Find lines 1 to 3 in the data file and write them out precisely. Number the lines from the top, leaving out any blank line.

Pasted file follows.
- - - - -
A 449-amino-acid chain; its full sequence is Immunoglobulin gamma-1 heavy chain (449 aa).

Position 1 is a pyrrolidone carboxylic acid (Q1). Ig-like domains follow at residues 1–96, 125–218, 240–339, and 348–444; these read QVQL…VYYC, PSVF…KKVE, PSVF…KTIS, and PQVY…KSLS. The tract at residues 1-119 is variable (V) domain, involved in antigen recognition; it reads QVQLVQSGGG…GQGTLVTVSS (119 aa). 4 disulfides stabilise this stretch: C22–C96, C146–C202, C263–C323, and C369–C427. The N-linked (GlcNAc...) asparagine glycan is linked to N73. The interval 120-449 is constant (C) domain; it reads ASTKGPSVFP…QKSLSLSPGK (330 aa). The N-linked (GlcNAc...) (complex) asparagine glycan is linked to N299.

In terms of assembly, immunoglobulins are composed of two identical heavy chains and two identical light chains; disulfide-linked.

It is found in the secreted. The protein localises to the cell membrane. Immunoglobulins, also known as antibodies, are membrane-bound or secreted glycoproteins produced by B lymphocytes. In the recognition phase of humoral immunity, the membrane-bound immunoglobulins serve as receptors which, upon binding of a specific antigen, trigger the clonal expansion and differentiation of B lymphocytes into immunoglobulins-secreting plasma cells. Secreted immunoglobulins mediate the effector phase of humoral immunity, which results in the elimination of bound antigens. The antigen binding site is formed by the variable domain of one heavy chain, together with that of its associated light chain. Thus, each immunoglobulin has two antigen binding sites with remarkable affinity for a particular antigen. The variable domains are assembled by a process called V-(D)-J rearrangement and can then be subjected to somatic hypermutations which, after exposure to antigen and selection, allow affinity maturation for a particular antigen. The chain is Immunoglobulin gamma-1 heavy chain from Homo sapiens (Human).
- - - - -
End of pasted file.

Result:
A 449-amino-acid chain; its full sequence is Immunoglobulin gamma-1 heavy chain (449 aa).

Position 1 is a pyrrolidone carboxylic acid (Q1). Ig-like domains follow at residues 1–96, 125–218, 240–339, and 348–444; these read QVQL…VYYC, PSVF…KKVE, PSVF…KTIS, and PQVY…KSLS. The tract at residues 1-119 is variable (V) domain, involved in antigen recognition; it reads QVQLVQSGGG…GQGTLVTVSS (119 aa). 4 disulfides stabilise this stretch: C22–C96, C146–C202, C263–C323, and C369–C427. The N-linked (GlcNAc...) asparagine glycan is linked to N73. The interval 120-449 is constant (C) domain; it reads ASTKGPSVFP…QKSLSLSPGK (330 aa). The N-linked (GlcNAc...) (complex) asparagine glycan is linked to N299.

In terms of assembly, immunoglobulins are composed of two identical heavy chains and two identical light chains; disulfide-linked.